You’re wwwelcome, wwworld!

Photo credit: Internet Hall of Fame

You may not know Alan Emtage, but if you managed to find this blog post, you know his work. This year, the Internet Hall of Fame finally recognized one of the great innovators of the Internet Age. I must admit, I assumed this had already been done. Alan Emtage not only created and implemented the world’s first Internet search engine during his time as a McGill student, but after completing his M. S. in Computer Science in 1991, he chaired the committee at the Internet Engineering Task Force that established the standard for Uniform Resource Locators, aka URLs.

Since 1998, he has been a partner at Mediapolis, Inc., where he lends his considerable talents to everything from small non-profit organizations to large multi-national corporations. In 1999, DataLounge, a website operated by Mediapolis, won a GLAAD Media Award for Outstanding LGBT Interactive Media.

Read more about Alan Emtage here.

Read about Alan Emtage’s induction into the Internet Hall of Fame here.

Read about Mediapolis, Inc. here and DataLounge here.

Dr. Charmaine Nelson takes Canada’s slave history to Harvard

Charmaine Nelson – McGill Faculty of Arts

It is 2017 and Dr. Charmaine Nelson is the only Black tenured professor of art history in Canada. The lack of Black representation among Canadian tenure stream academics isn’t all that surprising; most Canadians don’t even know that Blacks have a history in Canada. Unfortunately, this unacknowledged legacy of slavery, Jim Crow, and systemic discrimination is observable in almost every sphere of Canadian society. Fortunately, we have scholars such as Dr. Nelson who are willing to shine a light into that darkness.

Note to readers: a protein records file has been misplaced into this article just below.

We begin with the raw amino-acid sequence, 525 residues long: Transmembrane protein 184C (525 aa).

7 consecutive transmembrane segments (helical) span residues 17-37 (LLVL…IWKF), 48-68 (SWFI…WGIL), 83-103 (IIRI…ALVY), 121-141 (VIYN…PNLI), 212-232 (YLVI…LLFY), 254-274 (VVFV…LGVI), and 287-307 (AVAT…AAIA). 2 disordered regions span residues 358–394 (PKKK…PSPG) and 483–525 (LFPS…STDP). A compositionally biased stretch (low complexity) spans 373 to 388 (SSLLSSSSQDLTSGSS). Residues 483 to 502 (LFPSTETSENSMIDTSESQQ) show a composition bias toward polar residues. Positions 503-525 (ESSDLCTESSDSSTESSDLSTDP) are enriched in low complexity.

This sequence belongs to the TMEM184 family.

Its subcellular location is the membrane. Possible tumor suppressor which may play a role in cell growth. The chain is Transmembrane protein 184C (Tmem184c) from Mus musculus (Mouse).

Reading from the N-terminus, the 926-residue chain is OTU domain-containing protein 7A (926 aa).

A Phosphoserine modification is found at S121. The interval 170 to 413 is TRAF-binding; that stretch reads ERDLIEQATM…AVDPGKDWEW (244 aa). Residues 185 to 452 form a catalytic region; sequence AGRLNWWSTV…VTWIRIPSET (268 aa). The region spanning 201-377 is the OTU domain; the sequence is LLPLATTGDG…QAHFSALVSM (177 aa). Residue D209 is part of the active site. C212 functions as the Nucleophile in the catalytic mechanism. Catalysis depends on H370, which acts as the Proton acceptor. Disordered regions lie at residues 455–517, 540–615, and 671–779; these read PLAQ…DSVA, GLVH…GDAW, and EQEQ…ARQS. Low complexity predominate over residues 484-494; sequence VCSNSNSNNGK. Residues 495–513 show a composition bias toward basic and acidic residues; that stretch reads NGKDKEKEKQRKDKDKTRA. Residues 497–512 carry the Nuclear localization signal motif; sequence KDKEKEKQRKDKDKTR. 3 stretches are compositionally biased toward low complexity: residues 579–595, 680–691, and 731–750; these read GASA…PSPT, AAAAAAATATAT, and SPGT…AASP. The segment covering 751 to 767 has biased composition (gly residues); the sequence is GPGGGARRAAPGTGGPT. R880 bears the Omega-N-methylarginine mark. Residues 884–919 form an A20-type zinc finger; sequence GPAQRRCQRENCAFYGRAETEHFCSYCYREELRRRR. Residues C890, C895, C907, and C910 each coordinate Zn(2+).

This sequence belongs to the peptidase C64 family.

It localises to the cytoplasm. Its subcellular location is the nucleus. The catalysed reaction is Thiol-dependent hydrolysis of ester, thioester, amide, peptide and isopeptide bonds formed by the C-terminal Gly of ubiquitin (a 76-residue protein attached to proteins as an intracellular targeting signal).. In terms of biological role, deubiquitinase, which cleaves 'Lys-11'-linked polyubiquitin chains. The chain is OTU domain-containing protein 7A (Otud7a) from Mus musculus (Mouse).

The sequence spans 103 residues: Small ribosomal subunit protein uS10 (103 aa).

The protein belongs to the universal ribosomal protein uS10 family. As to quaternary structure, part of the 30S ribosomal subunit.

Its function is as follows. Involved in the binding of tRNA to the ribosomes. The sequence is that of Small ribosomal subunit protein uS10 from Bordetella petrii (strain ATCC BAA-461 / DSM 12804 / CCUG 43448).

For the next year, Dr. Charmaine Nelson will continue her research on fugitive slave advertisements while teaching at Harvard as the William Lyon Mackenzie King Chair for Canadian Studies.

Congratulations, Charmaine!

Read more about Dr. Charmaine Nelson’s journey to Harvard here.

REP gets a garden!

Happy to share that the REP subcommittee secured a container garden plot by Burnside Building. We felt a campus garden would be a great way for our members to stay connected over the summer.

Here are a few photos of our gardening day! (click photos to enlarge)

Monica purchased our transplants from Mac Market.  Fingers crossed that our tomato, cucumber, and pepper plants bring us a wonderful bounty to share.

We have some lettuce growing – we hope to host a committee salad lunch in the weeks to come!

Special thanks to Adrienne’s partner, David, for joining us.

Stay tuned for more updates!

QTBIPOC Excellence at Fierte Montreal 2017

Mark your calendars! On August 14, 2017 at 21h00 at Parc des Faubourgs, Fierté Montreal presents Excellence, an evening of QTBIPOC (Queer and/or Trans Black, Indigenous and People of Colour) artists showcasing their talents. It will be hosted by Toronto-based rights activist Tasheka Lavann, and Kama La Mackerel, founder and host of Montreal’s Gender B(l)ender.

Admission is free and there are priority entrances for persons needing wheelchair access.